French-born Clotilde Fitzgibbon started her fruit compotes business in 2011, inspired by the popular French culinary tradition of making compotes from plentiful seasonal fruit. There are now 13 flavours in her chilled, 100 per cent fruit range. The products are primarily available in the Munster region (SuperValu) and in some SuperValu stores in Dublin. “The compotes have no added sugar so they are a healthy alternative to sugar-laden desserts for children,” she says.
Also based in Cork is Loretta Kennedy, founder of MamaBear Foods. “My kids love ketchup and when I became aware of all the hidden sugars in the food staples I was regularly buying, I began looking for healthier alternatives. When I couldn’t find them, or find ones that my children actually liked, I began making my own,” she says. “I started selling at farmers’ markets to see if there was any interest, and quickly realised there was a niche for a healthy children’s ketchup. My ketchup offers the health-conscious consumer the chance to buy a product similar to what you’d make at home from scratch if you had the time. Getting the product to launch was a slow process but I wanted to be sure it was the best it could be in terms of ingredients, taste and price.”
MamaBear was launched through the SuperValu Food Academy in November last year and is now available in 25 stores in Cork and Kerry and in 15 independent stores nationwide. In February Kennedy pitched her company for the Grow with Aldi programme and was selected as a finalist. “On June 6th, my healthy ketchup will go on sale in all 140 Aldi stores in Ireland for a limited time, and if I am one of the top five producers I will get a year-long contract with them,” she says.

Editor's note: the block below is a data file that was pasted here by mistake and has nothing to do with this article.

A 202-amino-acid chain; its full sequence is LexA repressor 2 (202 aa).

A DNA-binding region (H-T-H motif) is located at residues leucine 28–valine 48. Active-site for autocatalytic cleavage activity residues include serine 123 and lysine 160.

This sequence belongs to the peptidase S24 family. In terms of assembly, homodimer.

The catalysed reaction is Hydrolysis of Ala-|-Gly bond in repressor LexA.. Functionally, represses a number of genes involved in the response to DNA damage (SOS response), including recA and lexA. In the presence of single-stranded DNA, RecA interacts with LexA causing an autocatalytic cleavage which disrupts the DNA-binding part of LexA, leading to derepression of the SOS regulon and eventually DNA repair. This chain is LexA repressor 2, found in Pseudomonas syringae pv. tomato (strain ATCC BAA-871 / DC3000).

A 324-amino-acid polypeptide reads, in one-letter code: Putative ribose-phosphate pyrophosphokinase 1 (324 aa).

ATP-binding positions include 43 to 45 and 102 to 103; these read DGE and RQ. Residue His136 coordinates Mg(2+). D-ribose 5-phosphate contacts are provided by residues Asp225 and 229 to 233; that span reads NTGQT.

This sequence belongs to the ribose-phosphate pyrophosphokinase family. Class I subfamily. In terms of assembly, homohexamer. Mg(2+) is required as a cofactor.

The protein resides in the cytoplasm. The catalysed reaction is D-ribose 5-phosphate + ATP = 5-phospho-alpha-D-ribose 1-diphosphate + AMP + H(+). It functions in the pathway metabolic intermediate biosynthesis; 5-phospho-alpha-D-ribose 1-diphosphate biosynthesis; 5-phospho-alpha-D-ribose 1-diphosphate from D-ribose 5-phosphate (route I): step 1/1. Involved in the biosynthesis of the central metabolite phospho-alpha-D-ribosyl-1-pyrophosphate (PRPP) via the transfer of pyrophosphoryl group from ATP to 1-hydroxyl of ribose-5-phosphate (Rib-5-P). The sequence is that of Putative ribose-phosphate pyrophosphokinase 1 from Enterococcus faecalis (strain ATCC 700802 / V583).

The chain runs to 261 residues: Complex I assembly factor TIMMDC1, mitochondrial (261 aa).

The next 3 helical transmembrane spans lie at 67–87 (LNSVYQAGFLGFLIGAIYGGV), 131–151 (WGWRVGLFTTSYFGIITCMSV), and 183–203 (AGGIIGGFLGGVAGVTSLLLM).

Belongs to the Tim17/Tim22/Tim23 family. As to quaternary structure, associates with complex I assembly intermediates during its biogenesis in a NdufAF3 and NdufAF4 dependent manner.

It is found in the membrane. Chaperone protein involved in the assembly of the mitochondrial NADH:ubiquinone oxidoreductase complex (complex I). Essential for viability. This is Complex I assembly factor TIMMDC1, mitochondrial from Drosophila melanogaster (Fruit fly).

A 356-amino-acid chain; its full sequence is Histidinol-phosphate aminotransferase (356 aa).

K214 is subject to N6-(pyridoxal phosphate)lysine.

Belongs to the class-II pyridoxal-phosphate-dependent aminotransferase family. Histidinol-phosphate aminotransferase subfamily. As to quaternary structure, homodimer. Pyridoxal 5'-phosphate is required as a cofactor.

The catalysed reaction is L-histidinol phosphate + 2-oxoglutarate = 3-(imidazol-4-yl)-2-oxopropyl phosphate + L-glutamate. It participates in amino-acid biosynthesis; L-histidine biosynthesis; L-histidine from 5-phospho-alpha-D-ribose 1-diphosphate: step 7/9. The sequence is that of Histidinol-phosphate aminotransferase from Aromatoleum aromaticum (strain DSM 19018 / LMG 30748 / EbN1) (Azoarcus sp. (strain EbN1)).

Like many small producers who make their own products, Fitzgibbon finds distribution and promotion a real challenge. “I’m well known locally, but trying to push out into other parts of the country is hard even with an exceptionally good product because you need the resources to support it with promotion and tastings wherever you try to go,” she says.
Hughes experienced the same problem when she was making Dan & Monstro’s sauces herself. “I was spending the week with my head stuck in a pot and the weekends doing tastings and going to see customers. It was really too much,” she says. “Luckily I found someone to make the product to my standards and they produce it in volumes I could never have managed on my own. My focus now is on developing the business.”
Getting the thumbs-up from in-house testers is no mean feat, as they tend to be candid in their feedback. “My children are my biggest critics,” says Kennedy. “If I produce a new ketchup or a newer version they tell me in two seconds whether it passes the test or not.”